Dark Blood #2 takes a rather unexpected step back from where the first issue left off. Writer LaToya Morgan uses the issue to establish the characters and the world the series is set within, Alabama circa 1955 with a bit of an alternate history sci-fi genre bend. Despite the slight pivot in direction, the issue serves as a basis for setting the stage for what is to come while simultaneously turning its sights on themes on segregation, family, and re-acclimating to civilian life.
Morgan paints a vivid picture in Dark Blood #2, giving us a glimpse of Avery’s world six months before the ever-looming “variance.” The issue pulls back the curtain on Avery’s civilian life, an existence steeped in stark contrast. To his immediate community, Avery is a beloved family man and honored war veteran. Father to his daughter Gracie, with another child on the way, and husband to Emma, a community pillar who runs the local bookmobile – a literal and metaphorical means of spreading knowledge. As meta as it may be, Gracie is fascinated with comic books, sharing her love of science fiction with Avery. We’re let into a heartwarming part of Avery’s world, only to be thrust into a much darker aspect of it soon after.
Outside of Vale Junction, the Black community that appears to provide a modicum of solace in Avery’s life awaits 1950’s America. A time in American history where racism runs rampant and Avery is considered less-than. Morgan pulls no punches in depicting Avery’s treatment as a second-class citizen, merely a sampling of the unfair treatment of the Black community at the time (although, have we really come that far since?). Even powerful references to the Montgomery Bus Boycott are put in to ground the story in some reality. The political and social protest founded in civil rights is an insightful inclusion to the story. And painful as it is to read through, the feelings of resentment, anger, and sheer disgust are intentional. That guttural reaction to Avery’s treatment only further connects the audience to him, planting a seed of yearning in the audience’s mind that Avery will – hopefully – overcome the odds.
While the first issue may have established the sci-fi aspect of the Dark Blood, issue #2 is more grounded yet still incredibly visceral. World building is integral to any good story, and Morgan lays the groundwork perfectly here. The audience is allowed a greater understanding of the central character while simultaneously being fleshed out three-dimensionally. So often, characters are reduced to their base self, but we are all more than that in reality. All the while, selective flashbacks to Avery’s time in the war provide further insights into the potential source of the abnormal abilities.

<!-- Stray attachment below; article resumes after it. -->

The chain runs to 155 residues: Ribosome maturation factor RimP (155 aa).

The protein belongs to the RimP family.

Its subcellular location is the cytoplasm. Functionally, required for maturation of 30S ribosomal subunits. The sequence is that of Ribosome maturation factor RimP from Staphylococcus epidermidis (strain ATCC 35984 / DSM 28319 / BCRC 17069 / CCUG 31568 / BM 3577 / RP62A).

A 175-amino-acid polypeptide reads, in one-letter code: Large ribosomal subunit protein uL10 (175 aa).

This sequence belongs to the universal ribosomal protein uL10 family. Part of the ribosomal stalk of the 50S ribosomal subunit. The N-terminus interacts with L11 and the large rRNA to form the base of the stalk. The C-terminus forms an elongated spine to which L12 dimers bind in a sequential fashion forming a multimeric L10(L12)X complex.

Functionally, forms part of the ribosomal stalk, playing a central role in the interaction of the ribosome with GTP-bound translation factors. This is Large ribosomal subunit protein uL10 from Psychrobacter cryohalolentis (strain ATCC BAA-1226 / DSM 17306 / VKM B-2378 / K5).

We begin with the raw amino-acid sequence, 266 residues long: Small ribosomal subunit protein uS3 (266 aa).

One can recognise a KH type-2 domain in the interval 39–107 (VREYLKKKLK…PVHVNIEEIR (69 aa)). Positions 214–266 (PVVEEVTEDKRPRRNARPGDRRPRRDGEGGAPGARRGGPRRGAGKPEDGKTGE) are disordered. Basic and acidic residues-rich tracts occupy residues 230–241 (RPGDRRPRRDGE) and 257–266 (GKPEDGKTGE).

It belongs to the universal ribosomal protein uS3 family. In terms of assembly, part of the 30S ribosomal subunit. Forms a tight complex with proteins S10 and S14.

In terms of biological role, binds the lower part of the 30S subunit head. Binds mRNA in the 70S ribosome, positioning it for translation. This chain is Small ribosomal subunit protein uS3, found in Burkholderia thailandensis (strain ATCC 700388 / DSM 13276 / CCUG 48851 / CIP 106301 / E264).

Readers have already been made privy to some of Avery’s potential abilities in Dark Blood #1, but how this came to be, and the very nature of the “variance” remains unclear. Throughout the issue, flashbacks provide insight into Avery’s plane crash from the first issue, picking up where previous time jumps left off. The issue serves as a slow boil to the inevitable moment Avery unleashes his abilities and decides to do with said abilities. Every panel, every page, is another layer to the story. Narration throughout the issue is present again, but instead takes form as a letter from Emma to Avery during the war. The narration/letter coincides with the action in the panel with aplomb, either perfectly matching the action or providing a clever inverse to it. For example, one panel reads, “we’re all so proud of you. Waiting to welcome you with open arms” while his boss berates Avery. It’s an exciting means of supporting the action on the page while also providing some insights into Emma and Avery’s relationship.
Despite the focus on Avery’s civilian life, the sci-fi aspect isn’t set aside either. Dark Blood #2 introduces a new character with potential ties to the mystery of the variance; considering what we’ve seen thus far, readers may be wary of his intentions, and rightfully so. Dr. Carlisle appears to have Avery’s best interests on the outside, but he introduces his serum “The Magic Bullet.” If you’ve raised an eyebrow of skepticism at this notion, then welcome — you’re also being pulled into the mystery.
Some fans may be looking for more action, adventure, or pure science fiction tropes, but this isn’t necessarily the issue for that. Instead, we get a character-driven story that pulls at the heartstrings and compels readers to side with the hero. But the most captivating part is the mystery at hand. We’re only further enthralled by it because the issue poignantly makes the audience invested in Avery all the more. If good storytelling is character-driven, then Dark Blood #2 checks all the right boxes.
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